A Hermit Crab on Espanola Island
Semi Terrestrial Hermit Crab
Hermit crabs are decapod crustaceans of the superfamily Paguroidea. They are not closely related to true crabs. Hermit crabs are quite commonly seen in the intertidal zone: for example, in tide pools. Most species have long, soft abdomens which are protected from predators by a salvaged empty seashell carried on the crab's back, into which the crab's whole body can retract. Most frequently hermit crabs utilize the shells of sea snails; the tip of the hermit crab's abdomen is adapted to clasp strongly onto the columella of the snail shell. As the hermit crab grows in size, it has to find a larger shell and abandon the previous one. Of about five hundred known species, most are aquatic and live in varying depths of saltwater, from shallow reefs and shorelines to deep sea bottoms. However, tropical areas host some terrestrials.
Espanola (Gardener Bay)
Approximately a 10-12 hour trip from Santa Cruz, Española is the oldest and the southernmost island in the chain. The trip across open waters can be quite rough especially during August and September. Española's remote location helped make it a unique jewel with a large number of endemic creatures. Secluded from the other islands, wildlife on Española adapted to the island's environment and natural resources. The subspecies of Marine iguana from Española are the only ones that change color during breeding season. Normally, marine iguanas are black in color, a camouflage, making it difficult for predators to differentiate between the iguanas and the black lava rocks where they live. On Española adult marine iguanas are brightly colored with a reddish tint except during mating season when their color changes to more of a greenish shade. The Hood Mockingbird is also endemic to the island. These brazen birds have no fear of man and frequently land on visitors heads and shoulders searching for food. The Hood Mockingbird is slightly larger than other mockingbirds found in the Galapagos; its beak is longer and has a more curved shape. The Hood Mockingbird is the only carnivorous one of the species feeding on a variety of insects, turtle hatchlings and sea lion placentas. Wildlife is the highlight of Española and the star of the show is the waved albatross. The island's steep cliffs serve as the perfect runways for these large birds which take off for their ocean feeding grounds near the mainland of Ecuador and Peru abandoning the island between January and March. Known as endemic to the island, Española is the waved albatross's only nesting place. Each April the males return to Española followed shortly thereafter by the females. Mating for life, their ritual begins with the male's annual dance to re-attract his mate. The performance can take up to 5 days consisting of a series of strutting, honking, and beak fencing. Once the pair is reacquainted they produce a single egg and share the responsibility of incubation. The colony remains based on Española until December when the chick is fully grown. By January most of the colony leaves the island to fish along the Humboldt Current. Young albatross do not return to Española until their 4th or 5th year when they return to seek a mate. Geographically Española is a classic example of a shield volcano, created from a single caldera in the center of the island. Over the years as the island has moved further away from the hot spot, the volcano became extinct and erosion began to occur. Española's two visitor sites offer an exceptional island visit. Gardner Bay is a favorite destination for swimming and snorkeling as well as offering a great beach andis located on the northeastern portion of the island offers a magnificent long, white sandy beach, where colonies of sea lions laze in the sun, sea turtles swim offshore, and inquisitive mockingbirds boldly investigate. The beach considered an open area where you are free to explore. Snorkeling at Gardner Bay is fantastic. This is often your first chance to swim with the Sea Lions and this is an opportunity not to be missed. Further out towards Tortuga Rock and Gardner Island schools of large colorful tropical fish including yellow tailed surgeon fish, king angelfish and bump-head parrot fish swim along with an occasional manta ray gliding by and white-tipped sharks napping on the bottom.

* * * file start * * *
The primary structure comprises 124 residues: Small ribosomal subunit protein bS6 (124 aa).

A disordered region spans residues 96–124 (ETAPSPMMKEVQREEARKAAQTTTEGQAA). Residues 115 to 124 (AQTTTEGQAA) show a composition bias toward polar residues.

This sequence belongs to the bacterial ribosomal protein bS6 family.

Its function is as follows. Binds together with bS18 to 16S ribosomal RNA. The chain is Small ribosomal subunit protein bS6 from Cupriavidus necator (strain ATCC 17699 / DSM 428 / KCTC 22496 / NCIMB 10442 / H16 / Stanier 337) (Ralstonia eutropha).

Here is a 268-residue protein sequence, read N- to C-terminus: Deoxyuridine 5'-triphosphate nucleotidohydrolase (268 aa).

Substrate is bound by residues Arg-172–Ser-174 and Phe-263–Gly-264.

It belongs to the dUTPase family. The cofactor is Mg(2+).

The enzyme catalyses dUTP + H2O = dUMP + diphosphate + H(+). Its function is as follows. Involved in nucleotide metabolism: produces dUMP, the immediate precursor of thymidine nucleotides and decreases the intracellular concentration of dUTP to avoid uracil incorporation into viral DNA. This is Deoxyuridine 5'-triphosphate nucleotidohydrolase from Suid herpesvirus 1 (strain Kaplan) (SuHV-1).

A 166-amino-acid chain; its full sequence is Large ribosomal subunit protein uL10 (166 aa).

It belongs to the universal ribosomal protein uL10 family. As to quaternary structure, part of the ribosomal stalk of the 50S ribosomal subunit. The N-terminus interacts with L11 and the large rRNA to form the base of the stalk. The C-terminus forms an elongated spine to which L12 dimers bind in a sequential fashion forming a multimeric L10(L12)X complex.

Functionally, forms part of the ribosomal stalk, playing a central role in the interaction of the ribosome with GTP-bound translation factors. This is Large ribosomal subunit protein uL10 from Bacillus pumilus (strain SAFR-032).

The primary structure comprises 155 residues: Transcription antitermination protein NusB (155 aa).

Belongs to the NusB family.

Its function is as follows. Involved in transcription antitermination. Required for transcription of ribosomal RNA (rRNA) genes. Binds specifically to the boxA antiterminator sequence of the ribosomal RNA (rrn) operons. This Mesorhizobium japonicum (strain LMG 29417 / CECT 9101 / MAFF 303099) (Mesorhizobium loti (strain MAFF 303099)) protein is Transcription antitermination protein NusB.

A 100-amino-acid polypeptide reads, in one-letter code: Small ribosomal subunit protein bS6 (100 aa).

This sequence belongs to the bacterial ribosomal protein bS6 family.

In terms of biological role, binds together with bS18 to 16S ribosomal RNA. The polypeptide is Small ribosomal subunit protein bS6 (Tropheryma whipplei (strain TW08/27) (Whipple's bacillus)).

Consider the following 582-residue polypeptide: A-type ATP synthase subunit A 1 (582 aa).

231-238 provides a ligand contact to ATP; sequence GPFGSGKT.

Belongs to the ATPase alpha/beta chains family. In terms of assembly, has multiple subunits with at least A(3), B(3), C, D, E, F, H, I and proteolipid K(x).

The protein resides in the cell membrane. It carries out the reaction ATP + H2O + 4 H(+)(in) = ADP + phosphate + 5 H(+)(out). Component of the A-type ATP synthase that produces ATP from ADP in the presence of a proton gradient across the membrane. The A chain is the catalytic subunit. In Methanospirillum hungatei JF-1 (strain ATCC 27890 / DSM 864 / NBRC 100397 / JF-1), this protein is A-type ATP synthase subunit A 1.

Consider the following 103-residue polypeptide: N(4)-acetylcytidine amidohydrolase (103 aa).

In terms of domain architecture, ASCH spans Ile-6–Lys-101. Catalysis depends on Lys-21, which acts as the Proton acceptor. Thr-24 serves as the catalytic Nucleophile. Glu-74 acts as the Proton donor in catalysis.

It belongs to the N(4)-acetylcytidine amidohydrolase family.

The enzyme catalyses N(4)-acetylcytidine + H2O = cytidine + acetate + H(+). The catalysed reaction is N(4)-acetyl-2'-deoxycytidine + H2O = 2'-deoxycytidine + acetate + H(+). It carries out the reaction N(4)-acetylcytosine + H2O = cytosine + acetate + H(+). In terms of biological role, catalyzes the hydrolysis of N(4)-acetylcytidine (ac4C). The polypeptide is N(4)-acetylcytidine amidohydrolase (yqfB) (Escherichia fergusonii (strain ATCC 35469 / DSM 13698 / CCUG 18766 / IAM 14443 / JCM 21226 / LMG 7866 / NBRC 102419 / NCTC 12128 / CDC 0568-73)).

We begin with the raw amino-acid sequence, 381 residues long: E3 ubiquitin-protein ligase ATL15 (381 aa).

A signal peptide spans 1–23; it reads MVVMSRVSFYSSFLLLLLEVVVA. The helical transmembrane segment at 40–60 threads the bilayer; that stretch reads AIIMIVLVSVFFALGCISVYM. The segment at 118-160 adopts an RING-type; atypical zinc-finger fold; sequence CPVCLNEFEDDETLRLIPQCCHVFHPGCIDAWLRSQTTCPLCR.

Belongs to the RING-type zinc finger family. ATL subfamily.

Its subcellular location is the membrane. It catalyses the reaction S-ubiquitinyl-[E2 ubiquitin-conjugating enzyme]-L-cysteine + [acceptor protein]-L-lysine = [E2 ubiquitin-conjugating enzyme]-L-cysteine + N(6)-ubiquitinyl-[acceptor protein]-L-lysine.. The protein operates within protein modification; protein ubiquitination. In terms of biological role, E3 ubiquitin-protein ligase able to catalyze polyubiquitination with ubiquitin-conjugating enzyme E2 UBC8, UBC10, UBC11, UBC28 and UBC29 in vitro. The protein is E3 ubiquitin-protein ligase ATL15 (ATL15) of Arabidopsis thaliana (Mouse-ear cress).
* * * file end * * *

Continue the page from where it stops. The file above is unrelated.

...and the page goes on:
The Galápagos Islands (official name: Archipiélago de Colón; other Spanish names: Islas de Colón or Islas Galápagos) are an archipelago of volcanic islands distributed around the equator in the Pacific Ocean, some 900 km west of Ecuador. It is a UNESCO World Heritage site: wildlife is its most notable feature. Because of the only very recent arrival of man the majority of the wildlife has no fear of humans and will allow visitors to walk right up them, often having to step over Iguanas or Sea Lions.The Galápagos islands and its surrounding waters are part of a province, a national park, and a biological marine reserve. The principal language on the islands is Spanish. The islands have a population of around 40,000, which is a 40-fold expansion in 50 years. The islands are geologically young and famed for their vast number of endemic species, which were studied by Charles Darwin during the voyage of the Beagle. His observations and collections contributed to the inception of Darwin's theory of evolution by natural selection.